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President Trump asked a billionaire investor twice if Amazon was a monopoly



President Donald Trump twice sought the advice of a multi-billion dollar investor over whether he considered Amazon a monopoly during a dinner this summer, weeks before federal regulators signed on to acquire Whole Foods Market by the e-commerce giant.

Leon Cooperman, the former partner of Goldman Sachs, which manages hedge fund Omega Advisors, said on Thursday that he attended a dinner with 10 people in July during which President Trump asked him twice about the monopoly.

Cooperman, whose fund held around $ 10.3 million at the end of the third quarter, told CNBC on Thursday that its response to the president was no.

"President Trump asked me twice if I thought Amazon was a monopoly and I said:" No, Mr. President, "Cooperman told CNBC's" Half-Time Report. " executed people. I think they have done a very good job. "

Trump has repeatedly called on Amazon and its billionaire founder, Jeff Bezos, to take Twitter to their favorite forum to fight the e-commerce company about not charging" Internet Taxes. "(Amazon does collect the state sales tax when applicable.) He also likes to establish connections between another large investment from Bezos, The Washington Post and Amazon.

In June, Amazon announced its important treatment of $ 13.7 billion for the organic supermarket chain, a move that sent shockwaves through the retailer sector.Amazon was blamed for the demise of brick and mortar stores as consumer preferences turned into purchases in line and home deliveries.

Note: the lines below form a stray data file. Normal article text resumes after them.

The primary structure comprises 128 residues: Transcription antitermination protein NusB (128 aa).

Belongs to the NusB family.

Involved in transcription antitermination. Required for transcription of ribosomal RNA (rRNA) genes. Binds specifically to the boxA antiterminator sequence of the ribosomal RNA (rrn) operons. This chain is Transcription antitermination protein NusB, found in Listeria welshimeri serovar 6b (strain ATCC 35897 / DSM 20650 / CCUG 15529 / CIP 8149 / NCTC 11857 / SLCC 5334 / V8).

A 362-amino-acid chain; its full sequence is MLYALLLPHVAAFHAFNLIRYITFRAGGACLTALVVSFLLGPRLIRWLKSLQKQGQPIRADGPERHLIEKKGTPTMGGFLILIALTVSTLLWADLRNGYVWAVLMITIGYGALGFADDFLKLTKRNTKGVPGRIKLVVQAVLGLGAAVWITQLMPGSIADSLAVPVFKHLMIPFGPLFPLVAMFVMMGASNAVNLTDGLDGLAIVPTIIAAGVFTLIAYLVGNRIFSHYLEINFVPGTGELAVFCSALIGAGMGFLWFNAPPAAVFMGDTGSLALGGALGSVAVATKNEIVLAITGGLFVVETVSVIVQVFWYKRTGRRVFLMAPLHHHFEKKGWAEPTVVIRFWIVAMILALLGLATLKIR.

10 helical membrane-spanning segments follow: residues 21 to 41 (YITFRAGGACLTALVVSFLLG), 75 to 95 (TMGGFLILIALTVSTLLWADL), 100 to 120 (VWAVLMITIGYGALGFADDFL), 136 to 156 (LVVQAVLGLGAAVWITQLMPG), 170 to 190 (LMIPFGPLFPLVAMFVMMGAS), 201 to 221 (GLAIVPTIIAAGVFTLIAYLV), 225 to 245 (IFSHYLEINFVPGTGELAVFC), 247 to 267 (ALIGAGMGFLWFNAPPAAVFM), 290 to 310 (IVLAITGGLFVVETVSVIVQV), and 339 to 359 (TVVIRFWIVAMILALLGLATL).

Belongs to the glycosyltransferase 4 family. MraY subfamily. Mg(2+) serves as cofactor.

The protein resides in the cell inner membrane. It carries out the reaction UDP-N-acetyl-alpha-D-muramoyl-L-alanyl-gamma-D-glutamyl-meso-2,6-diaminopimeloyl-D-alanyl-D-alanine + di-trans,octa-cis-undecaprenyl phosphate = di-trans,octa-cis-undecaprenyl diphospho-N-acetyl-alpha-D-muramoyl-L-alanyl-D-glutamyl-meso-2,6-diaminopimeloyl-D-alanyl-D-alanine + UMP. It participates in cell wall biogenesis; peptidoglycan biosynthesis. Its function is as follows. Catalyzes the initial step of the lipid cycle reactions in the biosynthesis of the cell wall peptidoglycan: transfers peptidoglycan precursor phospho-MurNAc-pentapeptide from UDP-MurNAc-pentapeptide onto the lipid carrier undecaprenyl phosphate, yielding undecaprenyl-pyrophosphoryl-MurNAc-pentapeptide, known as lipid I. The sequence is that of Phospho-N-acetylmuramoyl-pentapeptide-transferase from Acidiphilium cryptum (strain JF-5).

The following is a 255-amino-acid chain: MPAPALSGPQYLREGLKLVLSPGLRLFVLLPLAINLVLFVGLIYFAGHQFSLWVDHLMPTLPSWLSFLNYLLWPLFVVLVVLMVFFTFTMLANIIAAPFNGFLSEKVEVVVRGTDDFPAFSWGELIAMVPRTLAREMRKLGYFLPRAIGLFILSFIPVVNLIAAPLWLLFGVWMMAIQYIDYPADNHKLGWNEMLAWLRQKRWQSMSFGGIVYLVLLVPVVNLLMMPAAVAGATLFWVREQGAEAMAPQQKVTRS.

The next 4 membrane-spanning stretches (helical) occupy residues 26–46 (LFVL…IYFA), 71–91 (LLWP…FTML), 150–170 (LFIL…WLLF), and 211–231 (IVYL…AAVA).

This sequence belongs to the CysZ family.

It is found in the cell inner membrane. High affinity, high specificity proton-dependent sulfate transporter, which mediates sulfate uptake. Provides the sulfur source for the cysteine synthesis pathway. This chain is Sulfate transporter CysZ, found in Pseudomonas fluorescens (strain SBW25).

Amazon started as an online bookseller in the 1990s and expanded to offer a wide range of products on its website. Ods introduced it to supermarkets and food, a $ 700 billion market in the United States, and awarded it a spring meeting of 465 locations that can serve as distribution centers for a variety of products. It is also believed that Amazon is exploring the pharmaceutical or medical device industry and recently introduced a fashion platform.

The Federal Trade Commission celebrated the Whole Foods agreement in August.

Trump seems to have reserved his antitrust fight for another giant deal: the pending AT & T buyout of Time Warner, which now goes to court. Trump, who also openly criticized Time Warner's CNN news channel, said that since his campaign he would not allow that agreement to be carried out because it concentrates too much power.

Antitrust is a big risk for Amazon and other technology giants such as Facebook and Google, Cooperman said. "Governments are going to screw up on this and that is a risk."

The hedge fund manager resolved accusations of insider trading by the Securities and Exchange Commission earlier this year. Cooperman said Trump suggested at the July dinner that the SEC case presented in September 2016 was a reprisal for an open letter that Cooperman published to President Obama in 2011 criticizing his anti-Wall Street views.

"I changed the subject very quickly," Cooperman said of the discussion of Amazon's monopoly. "He told me:" Lee, you have a fabulous reputation, do you think your open letter to President Obama created your problems with the SEC? "

" I told him I did not know, "Cooperman recalled," President, yes, he treated me very unfairly, but I have to continue with my life "


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